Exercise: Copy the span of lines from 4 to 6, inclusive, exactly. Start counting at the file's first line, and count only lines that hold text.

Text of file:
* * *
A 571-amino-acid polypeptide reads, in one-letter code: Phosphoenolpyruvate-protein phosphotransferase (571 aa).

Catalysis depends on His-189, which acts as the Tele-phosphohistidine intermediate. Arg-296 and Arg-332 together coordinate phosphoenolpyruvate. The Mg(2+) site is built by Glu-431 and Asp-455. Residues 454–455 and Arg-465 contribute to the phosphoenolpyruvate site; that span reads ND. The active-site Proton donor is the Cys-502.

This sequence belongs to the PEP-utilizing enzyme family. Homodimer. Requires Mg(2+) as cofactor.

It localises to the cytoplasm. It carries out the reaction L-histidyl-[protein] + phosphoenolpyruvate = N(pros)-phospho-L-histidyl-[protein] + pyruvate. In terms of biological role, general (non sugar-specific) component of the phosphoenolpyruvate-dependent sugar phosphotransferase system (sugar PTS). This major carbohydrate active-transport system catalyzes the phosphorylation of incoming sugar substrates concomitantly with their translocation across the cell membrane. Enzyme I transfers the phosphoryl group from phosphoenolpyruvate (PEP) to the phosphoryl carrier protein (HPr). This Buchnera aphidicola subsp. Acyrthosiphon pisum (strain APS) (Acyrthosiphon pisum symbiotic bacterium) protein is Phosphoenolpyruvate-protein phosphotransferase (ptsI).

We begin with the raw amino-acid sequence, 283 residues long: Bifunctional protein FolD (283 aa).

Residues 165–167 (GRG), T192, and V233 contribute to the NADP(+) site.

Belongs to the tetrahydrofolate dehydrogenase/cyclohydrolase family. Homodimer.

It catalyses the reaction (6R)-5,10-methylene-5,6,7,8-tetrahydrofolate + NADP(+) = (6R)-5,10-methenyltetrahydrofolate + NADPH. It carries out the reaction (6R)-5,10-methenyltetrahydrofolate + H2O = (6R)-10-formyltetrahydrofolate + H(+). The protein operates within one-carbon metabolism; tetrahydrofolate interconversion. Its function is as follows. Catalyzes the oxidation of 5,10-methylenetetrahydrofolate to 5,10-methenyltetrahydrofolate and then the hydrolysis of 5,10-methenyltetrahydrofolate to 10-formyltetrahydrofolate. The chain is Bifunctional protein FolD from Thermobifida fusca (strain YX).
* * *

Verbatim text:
It localises to the cytoplasm. It carries out the reaction L-histidyl-[protein] + phosphoenolpyruvate = N(pros)-phospho-L-histidyl-[protein] + pyruvate. In terms of biological role, general (non sugar-specific) component of the phosphoenolpyruvate-dependent sugar phosphotransferase system (sugar PTS). This major carbohydrate active-transport system catalyzes the phosphorylation of incoming sugar substrates concomitantly with their translocation across the cell membrane. Enzyme I transfers the phosphoryl group from phosphoenolpyruvate (PEP) to the phosphoryl carrier protein (HPr). This Buchnera aphidicola subsp. Acyrthosiphon pisum (strain APS) (Acyrthosiphon pisum symbiotic bacterium) protein is Phosphoenolpyruvate-protein phosphotransferase (ptsI).

We begin with the raw amino-acid sequence, 283 residues long: Bifunctional protein FolD (283 aa).

Residues 165–167 (GRG), T192, and V233 contribute to the NADP(+) site.